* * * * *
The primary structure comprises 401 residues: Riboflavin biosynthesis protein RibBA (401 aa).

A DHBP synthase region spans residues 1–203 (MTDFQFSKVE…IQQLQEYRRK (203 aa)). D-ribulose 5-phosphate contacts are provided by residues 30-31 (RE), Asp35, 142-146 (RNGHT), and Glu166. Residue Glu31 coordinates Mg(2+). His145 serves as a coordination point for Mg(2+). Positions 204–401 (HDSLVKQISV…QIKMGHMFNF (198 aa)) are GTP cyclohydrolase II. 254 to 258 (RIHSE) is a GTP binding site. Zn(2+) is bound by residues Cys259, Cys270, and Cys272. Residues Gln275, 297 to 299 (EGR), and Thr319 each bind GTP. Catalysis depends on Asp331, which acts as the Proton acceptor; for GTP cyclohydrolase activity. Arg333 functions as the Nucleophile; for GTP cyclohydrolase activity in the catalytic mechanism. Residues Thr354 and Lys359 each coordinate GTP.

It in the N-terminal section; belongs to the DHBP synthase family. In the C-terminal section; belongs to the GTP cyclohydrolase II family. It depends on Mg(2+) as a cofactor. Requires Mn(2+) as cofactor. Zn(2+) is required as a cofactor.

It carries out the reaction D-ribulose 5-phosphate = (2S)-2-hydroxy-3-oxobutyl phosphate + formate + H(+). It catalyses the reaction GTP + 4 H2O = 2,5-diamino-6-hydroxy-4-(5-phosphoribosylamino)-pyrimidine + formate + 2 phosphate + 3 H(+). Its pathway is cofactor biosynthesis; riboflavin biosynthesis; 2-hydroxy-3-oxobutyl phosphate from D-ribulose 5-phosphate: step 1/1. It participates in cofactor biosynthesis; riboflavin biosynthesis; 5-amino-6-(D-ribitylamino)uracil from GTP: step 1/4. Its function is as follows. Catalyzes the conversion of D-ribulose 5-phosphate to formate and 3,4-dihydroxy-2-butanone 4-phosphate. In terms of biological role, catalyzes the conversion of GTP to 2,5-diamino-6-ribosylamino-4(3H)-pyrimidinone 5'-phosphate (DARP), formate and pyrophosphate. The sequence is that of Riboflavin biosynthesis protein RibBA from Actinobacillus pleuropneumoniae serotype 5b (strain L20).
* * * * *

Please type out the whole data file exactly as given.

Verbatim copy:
The primary structure comprises 401 residues: Riboflavin biosynthesis protein RibBA (401 aa).

A DHBP synthase region spans residues 1–203 (MTDFQFSKVE…IQQLQEYRRK (203 aa)). D-ribulose 5-phosphate contacts are provided by residues 30-31 (RE), Asp35, 142-146 (RNGHT), and Glu166. Residue Glu31 coordinates Mg(2+). His145 serves as a coordination point for Mg(2+). Positions 204–401 (HDSLVKQISV…QIKMGHMFNF (198 aa)) are GTP cyclohydrolase II. 254 to 258 (RIHSE) is a GTP binding site. Zn(2+) is bound by residues Cys259, Cys270, and Cys272. Residues Gln275, 297 to 299 (EGR), and Thr319 each bind GTP. Catalysis depends on Asp331, which acts as the Proton acceptor; for GTP cyclohydrolase activity. Arg333 functions as the Nucleophile; for GTP cyclohydrolase activity in the catalytic mechanism. Residues Thr354 and Lys359 each coordinate GTP.

It in the N-terminal section; belongs to the DHBP synthase family. In the C-terminal section; belongs to the GTP cyclohydrolase II family. It depends on Mg(2+) as a cofactor. Requires Mn(2+) as cofactor. Zn(2+) is required as a cofactor.

It carries out the reaction D-ribulose 5-phosphate = (2S)-2-hydroxy-3-oxobutyl phosphate + formate + H(+). It catalyses the reaction GTP + 4 H2O = 2,5-diamino-6-hydroxy-4-(5-phosphoribosylamino)-pyrimidine + formate + 2 phosphate + 3 H(+). Its pathway is cofactor biosynthesis; riboflavin biosynthesis; 2-hydroxy-3-oxobutyl phosphate from D-ribulose 5-phosphate: step 1/1. It participates in cofactor biosynthesis; riboflavin biosynthesis; 5-amino-6-(D-ribitylamino)uracil from GTP: step 1/4. Its function is as follows. Catalyzes the conversion of D-ribulose 5-phosphate to formate and 3,4-dihydroxy-2-butanone 4-phosphate. In terms of biological role, catalyzes the conversion of GTP to 2,5-diamino-6-ribosylamino-4(3H)-pyrimidinone 5'-phosphate (DARP), formate and pyrophosphate. The sequence is that of Riboflavin biosynthesis protein RibBA from Actinobacillus pleuropneumoniae serotype 5b (strain L20).